"I find it unbelievable that Americans buy groceries for one or even two weeks at a time,” says Landon Lin, who was born and raised in China. “I can't believe Americans trust food to stay fresh that long. In Asia, people go shopping every day, or at least once every two to three days!"

12. AUTOMATIC TRANSMISSIONS

Photo of an automatic car
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"In Germany and other European countries, you mostly learn to drive with cars that have a gear shift and not with a transmission,” Sehi says. “This makes it weird for many foreigners to rent a car in the U.S., because most rental cars have automatic transmissions.” 

This Travel Mug Lets You Alternate Between Sipping Cold Water and Hot Coffee

H2Joe, Kickstarter

You no longer have to choose between your health and your sanity when deciding what to drink in the morning. H2Joe, a water bottle-travel mug hybrid currently raising funds on Kickstarter, lets you drink water and coffee from the same bottle while keeping both liquids separate at their ideal temperatures all day.

A cross-section of the H2Joe water/coffee bottle
H2Joe

Though it looks like a single container, H2Joe is really two vessels in one. The bottom portion is a double-walled, stainless steel travel mug designed for 12 ounces of hot coffee or tea. The top is the 12-ounce reusable water bottle. The H2Joe's triple-insulated design keeps water cool for up to eight hours at a time and the coffee hot for up to six hours, even when these liquids are stored just a few centimeters away from each other at vastly different temperatures.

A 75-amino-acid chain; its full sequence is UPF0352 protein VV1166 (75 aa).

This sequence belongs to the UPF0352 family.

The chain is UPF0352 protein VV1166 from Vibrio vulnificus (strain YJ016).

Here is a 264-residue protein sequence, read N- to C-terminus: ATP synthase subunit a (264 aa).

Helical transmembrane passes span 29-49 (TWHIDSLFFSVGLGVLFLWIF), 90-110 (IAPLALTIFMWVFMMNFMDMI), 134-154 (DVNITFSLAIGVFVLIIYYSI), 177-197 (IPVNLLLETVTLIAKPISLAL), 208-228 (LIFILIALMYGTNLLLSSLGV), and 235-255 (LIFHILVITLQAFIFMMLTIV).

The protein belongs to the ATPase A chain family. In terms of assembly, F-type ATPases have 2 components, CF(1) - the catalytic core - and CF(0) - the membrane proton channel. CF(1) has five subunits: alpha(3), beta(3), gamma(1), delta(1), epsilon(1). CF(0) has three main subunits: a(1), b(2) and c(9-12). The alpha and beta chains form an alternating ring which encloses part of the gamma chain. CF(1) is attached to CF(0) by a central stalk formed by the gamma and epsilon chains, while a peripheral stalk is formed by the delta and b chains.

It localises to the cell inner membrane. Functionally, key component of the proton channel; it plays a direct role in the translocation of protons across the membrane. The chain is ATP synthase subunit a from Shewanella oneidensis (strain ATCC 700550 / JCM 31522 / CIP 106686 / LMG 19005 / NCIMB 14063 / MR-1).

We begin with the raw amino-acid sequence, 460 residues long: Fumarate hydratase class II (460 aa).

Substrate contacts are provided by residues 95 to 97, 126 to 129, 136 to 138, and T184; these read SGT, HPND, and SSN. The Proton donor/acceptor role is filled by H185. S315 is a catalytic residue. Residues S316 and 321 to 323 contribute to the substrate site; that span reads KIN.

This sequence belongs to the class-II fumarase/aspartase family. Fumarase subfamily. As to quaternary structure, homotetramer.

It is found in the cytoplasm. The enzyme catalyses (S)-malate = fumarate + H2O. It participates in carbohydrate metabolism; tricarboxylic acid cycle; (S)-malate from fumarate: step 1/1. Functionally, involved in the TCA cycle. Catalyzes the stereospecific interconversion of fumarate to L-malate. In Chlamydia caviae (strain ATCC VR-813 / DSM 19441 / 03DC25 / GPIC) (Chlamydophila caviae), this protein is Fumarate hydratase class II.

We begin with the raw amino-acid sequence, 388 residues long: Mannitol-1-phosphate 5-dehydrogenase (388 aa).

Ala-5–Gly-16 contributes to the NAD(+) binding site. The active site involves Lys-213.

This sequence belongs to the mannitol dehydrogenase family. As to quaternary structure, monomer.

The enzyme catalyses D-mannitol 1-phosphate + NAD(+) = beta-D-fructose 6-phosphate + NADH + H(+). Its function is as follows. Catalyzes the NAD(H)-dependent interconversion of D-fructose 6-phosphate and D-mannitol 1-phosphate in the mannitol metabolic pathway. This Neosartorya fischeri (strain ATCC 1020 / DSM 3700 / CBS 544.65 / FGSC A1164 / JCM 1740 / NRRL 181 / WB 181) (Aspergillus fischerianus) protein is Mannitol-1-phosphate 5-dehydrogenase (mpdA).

The lid has one opening for each container: a spout with a screw cap for water and a flip top for hot liquids like coffee and tea. The lid and bottom mug twist off, making each vessel east to refill, and all the components are dishwasher-safe.

Water and coffee pour out of the H2Joe's lid
H2Joe

After launching a crowdfunding campaign on February 12, H2Joe reached its goal of $20,000 in just two hours. Hikers, commuters, and anyone else who's looking to consolidate the travel containers in their life have until March 15 to reserve a bottle on Kickstarter. H2Joe bottles are available for pledges of $36 or more, with shipping set for October 2019.

All Aboard! Mexico Is Now Home to an All-You-Can-Drink Tequila Train

iStock.com/Clicknique
iStock.com/Clicknique

If you like the idea of taking a booze cruise or imbibing while flying (on a craft beer flight, that is), then you may enjoy the hooch caboose. As Delish reports, the latest in luxury, alcohol-packed travel comes from Jose Cuervo, which is now operating an all-you-can-drink tequila train.

That’s right: You can now hop aboard the Jose Cuervo Express and slam shots or sip tequila sunrises while traveling in style from Guadalajara in western Mexico to—where else?—the city of Tequila. The deal includes round-trip train transportation and bottomless drinks at the open tequila bar, plus snacks. Guests will also get to join a separate tequila tasting with experts, take a tour of the Jose Cuervo distillery in Tequila (the oldest one in the Americas), and take in a Mexican cultural show.

The Jose Cuervo Express has been around a while, but the round-trip, all-you-can-drink tequila experience is new. Since 2012, the train has been operating regular “sunrise” and “sunset” hours, offering guests a morning train ride to Tequila with an evening bus ride back to Guadalajara, and vice versa.

Prices for the new experience start from $111 on the Travel Pirates website, but the cost depends on the exact package you choose. If tequila isn’t your cup of tea, you might prefer the Mayan train line that’s slated to connect some of Mexico’s most famous pyramids and sites. Those plans are still a work in progress, though.

[h/t Delish]